In the spirit of celebrating all things (and people) proudly English, surrounding the Centre Court building are busts of all three post-war British Ladies Singles Champions (Angela Mortimer, 1961; Ann Jones, 1969; Virginia Wade, 1977). The most famous statue of all is of Fred Perry, Wimbledon Gentlemen’s Singles Champion 1934-36, and the last British male to win the event until Andy Murray in 2013. Again, it is somewhat ironic that Perry should be celebrated, given he was not a welcome figure in the British tennis establishment of the 1930s. Perry reflected in his autobiography about the AELTC’s decision to erect a ¾-size full statue of him in 1984: ‘There will be a few former members of the All England Club and the LTA revolving in their graves at the thought of such a tribute paid to the man they regarded as a rebel from the wrong side of the tennis tramlines’. It is likely because of Britain’s dire early post-war performances that Perry came to be afforded hero status; this trumped his outsider status and his apparent rejection of British identity when he eventually relocated to America and adopted U.S. citizenship.


“Henman Hill” is perhaps another ironic twist in this story of Wimbledon’s celebration of Englishness. Named after Tim Henman, undoubtedly the best English player since Fred Perry – Andy Murray, of course, being Scottish – but also one of the best players of the last twenty years to have not won Wimbledon, this grassy knoll attracted a congregation of British tennis fans from 1997 onwards, when the club re-opened its new No1 Court complete with a massive wide-screen television positioned for fans without show-court tickets to picnic on the grass and watch the action. Arguably Henman’s quintessential (southern, grammar-school, upper-middle-class) Englishness was as much celebrated as his tennis success. His multiple near-misses, losing all four of his semi-finals (1998, ’99, 2001 & ’02) to the eventual champion, endeared him to the British public. He was constructed as a “plucky underdog”, an Englishman capable of occasional but often fleeting greatness, but clinging to the vestiges of former glories, much like the nation he was seen to represent. Through his respectable behaviour, conservative, and very English middle-class appearance, and even in his modest chip-and-charge approach that seemed a throwback to an earlier style of play, Henman reflected the nation’s hopes and desires in a broader sense. This referred to England though, not necessarily Britain. Indeed, at this time, Scotland and Wales were making strides toward political devolution, and despite Murray’s greater success, moves to rename the knoll Murray Mount failed to catch up, which nicely sums up inherent ironies of the British sporting mentality.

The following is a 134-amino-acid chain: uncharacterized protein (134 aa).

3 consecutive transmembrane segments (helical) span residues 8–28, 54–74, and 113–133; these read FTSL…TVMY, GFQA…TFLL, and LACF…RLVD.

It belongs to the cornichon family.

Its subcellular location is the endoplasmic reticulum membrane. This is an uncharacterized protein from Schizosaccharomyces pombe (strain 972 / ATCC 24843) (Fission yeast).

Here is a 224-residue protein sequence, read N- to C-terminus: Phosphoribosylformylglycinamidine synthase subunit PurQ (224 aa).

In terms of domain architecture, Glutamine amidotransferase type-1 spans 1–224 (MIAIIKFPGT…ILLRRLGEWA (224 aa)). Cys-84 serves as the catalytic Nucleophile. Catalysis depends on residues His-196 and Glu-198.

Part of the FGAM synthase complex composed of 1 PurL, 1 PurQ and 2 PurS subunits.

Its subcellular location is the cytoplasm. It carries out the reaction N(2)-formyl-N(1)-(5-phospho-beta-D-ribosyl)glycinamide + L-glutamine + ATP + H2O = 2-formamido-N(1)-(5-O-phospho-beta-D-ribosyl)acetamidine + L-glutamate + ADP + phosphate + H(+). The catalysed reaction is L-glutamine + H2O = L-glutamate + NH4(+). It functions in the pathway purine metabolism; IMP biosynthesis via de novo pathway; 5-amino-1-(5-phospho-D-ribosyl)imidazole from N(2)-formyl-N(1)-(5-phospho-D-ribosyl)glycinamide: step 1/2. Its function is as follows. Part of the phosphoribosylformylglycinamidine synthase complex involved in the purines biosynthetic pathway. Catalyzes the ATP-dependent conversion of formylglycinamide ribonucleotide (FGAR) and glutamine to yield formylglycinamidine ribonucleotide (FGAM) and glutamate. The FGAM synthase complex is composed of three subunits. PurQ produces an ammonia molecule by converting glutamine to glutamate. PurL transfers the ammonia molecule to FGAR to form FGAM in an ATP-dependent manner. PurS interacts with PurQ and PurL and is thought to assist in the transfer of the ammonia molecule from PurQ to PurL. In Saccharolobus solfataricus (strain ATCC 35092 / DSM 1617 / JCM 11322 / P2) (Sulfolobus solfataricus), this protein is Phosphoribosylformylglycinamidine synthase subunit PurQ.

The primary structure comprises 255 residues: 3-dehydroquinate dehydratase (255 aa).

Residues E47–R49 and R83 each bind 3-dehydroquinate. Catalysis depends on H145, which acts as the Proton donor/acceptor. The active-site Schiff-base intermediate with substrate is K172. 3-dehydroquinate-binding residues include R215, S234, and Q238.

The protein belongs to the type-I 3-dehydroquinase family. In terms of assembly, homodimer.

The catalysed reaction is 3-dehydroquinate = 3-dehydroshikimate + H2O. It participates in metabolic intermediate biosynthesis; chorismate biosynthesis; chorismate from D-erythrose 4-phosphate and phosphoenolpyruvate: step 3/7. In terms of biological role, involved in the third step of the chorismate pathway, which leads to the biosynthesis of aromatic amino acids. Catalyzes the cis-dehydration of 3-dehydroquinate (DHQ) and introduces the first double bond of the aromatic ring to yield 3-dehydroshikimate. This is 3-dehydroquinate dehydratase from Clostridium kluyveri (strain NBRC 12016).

What is also indicative of Wimbledon’s vision to represent English nostalgia is their anti-commercial stance, which they have managed to balance precariously with their impressive modernisation. They have managed to sustain traditions but not “sold out” as other tournament have done, by opening themselves up to crass materialism, or attracting title sponsors or courtside sponsorship. Certainly, Wimbledon’s post-war commercialisation has been understated, retaining BBC coverage in favour of more lucrative cable broadcasting deals, and rejecting all but the most subtle “product placement” from their carefully chosen corporate partners (e.g. Slazenger and Robinson’s). While some have criticized the AELTC for not capitalizing enough on their brand, others appreciated their efforts to retain charm over the pursuit of profits. Two-time Wimbledon champion Stefan Edberg (The Independent, 23 June 1996) admitted: ‘For me, and most of the other players too, if you had to pick one of the four Grand Slams, you would pick Wimbledon. It’s got tradition, it’s got atmosphere, and it’s got mystique’.


It is thanks to Wimbledon’s impressive income from international television rights that they can resist pressures to commercialise, e.g. in 2011, ESPN signed a 12-year broadcasting-rights deal worth an estimated $480 million. For the AELTC, the tournament’s high value and prestige comes from treading a fine line between being modern and old-fashioned. Beneath the “traditional” charms, Wimbledon is a cutting-edge and highly sophisticated commodity. Everything from its behind-the-scenes media boxes, corporate suites, catering facilities, player lounges, changing rooms and under-ground facilities is tightly monitored and expertly arranged to ensure maximum comfort and efficiency. This has meant the club and its tournament can invoke feelings of “amateur” nostalgia – celebrating former amateur stars and giving primacy to traditional sporting values like fair play, honesty, and respect for opponents – without being “amateurish” in its organization and management. Indeed, this is perhaps the AELTC’s greatest selling point, and so long as it continues to provide a high-quality product, in its tennis, catering, comfort and facilities, their quaint English traditions will retain their value.

Article © Robert J Lake 


Gorringe, Chris. Holding Court: Inside the Gates of the Wimbledon Championships. London: Arrow Books, 2009.

Mills, Alan. Lifting the Covers: Alan Mills, the Autobiography. London: Headline, 2005.

Perry, Fred. Fred Perry: An Autobiography. London: Arrow Books, 1984.